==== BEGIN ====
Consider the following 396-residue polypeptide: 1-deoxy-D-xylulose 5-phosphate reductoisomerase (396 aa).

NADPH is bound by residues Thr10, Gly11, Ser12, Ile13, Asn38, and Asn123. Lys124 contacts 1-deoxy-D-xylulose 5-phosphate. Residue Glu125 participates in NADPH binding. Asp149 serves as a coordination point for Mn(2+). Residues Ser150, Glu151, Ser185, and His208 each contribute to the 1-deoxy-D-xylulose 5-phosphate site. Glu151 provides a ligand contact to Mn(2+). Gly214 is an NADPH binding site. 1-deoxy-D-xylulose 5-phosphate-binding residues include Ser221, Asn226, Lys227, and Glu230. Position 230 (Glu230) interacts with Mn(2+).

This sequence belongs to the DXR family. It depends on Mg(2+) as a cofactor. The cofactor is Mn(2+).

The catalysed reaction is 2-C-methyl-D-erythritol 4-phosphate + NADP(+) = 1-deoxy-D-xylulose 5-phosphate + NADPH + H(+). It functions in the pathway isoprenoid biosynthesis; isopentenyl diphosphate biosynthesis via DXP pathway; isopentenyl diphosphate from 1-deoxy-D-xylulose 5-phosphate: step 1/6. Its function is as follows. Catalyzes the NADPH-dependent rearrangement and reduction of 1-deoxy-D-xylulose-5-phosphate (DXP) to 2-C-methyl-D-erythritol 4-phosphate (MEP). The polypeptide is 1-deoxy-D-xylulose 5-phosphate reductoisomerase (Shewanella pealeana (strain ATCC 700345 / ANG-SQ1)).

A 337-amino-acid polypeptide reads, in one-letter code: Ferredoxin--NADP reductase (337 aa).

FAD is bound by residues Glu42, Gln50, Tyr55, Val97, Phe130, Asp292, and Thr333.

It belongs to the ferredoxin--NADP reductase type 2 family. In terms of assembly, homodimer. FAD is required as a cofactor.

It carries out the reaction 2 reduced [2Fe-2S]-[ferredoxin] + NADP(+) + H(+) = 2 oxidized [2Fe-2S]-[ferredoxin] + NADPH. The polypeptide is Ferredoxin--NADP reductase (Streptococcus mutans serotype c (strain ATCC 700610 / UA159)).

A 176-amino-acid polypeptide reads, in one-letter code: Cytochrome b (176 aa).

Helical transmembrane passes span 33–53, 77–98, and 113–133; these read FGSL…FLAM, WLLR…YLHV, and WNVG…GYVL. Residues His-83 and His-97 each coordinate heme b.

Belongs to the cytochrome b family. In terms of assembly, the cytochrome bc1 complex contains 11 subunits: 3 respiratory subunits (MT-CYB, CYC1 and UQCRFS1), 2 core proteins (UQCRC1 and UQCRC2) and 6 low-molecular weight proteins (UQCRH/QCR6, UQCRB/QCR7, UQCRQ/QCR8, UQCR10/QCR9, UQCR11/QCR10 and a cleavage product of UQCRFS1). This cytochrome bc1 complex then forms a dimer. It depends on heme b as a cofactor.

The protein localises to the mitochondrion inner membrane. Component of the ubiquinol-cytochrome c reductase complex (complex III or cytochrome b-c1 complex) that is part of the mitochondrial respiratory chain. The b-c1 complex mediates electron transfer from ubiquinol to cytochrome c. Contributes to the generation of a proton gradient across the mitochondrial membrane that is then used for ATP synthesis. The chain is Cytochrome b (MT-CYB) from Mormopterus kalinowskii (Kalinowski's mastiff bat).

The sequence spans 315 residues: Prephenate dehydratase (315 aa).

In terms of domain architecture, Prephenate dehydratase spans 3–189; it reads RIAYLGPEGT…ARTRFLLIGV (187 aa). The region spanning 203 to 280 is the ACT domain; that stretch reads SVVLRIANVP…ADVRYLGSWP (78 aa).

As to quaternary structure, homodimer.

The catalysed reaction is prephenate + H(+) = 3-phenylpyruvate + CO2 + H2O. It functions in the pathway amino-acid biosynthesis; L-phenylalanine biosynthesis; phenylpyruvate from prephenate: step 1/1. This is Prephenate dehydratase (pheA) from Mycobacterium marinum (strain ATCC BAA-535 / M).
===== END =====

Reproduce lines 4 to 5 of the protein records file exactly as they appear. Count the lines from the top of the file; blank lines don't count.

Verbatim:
The catalysed reaction is 2-C-methyl-D-erythritol 4-phosphate + NADP(+) = 1-deoxy-D-xylulose 5-phosphate + NADPH + H(+). It functions in the pathway isoprenoid biosynthesis; isopentenyl diphosphate biosynthesis via DXP pathway; isopentenyl diphosphate from 1-deoxy-D-xylulose 5-phosphate: step 1/6. Its function is as follows. Catalyzes the NADPH-dependent rearrangement and reduction of 1-deoxy-D-xylulose-5-phosphate (DXP) to 2-C-methyl-D-erythritol 4-phosphate (MEP). The polypeptide is 1-deoxy-D-xylulose 5-phosphate reductoisomerase (Shewanella pealeana (strain ATCC 700345 / ANG-SQ1)).

A 337-amino-acid polypeptide reads, in one-letter code: Ferredoxin--NADP reductase (337 aa).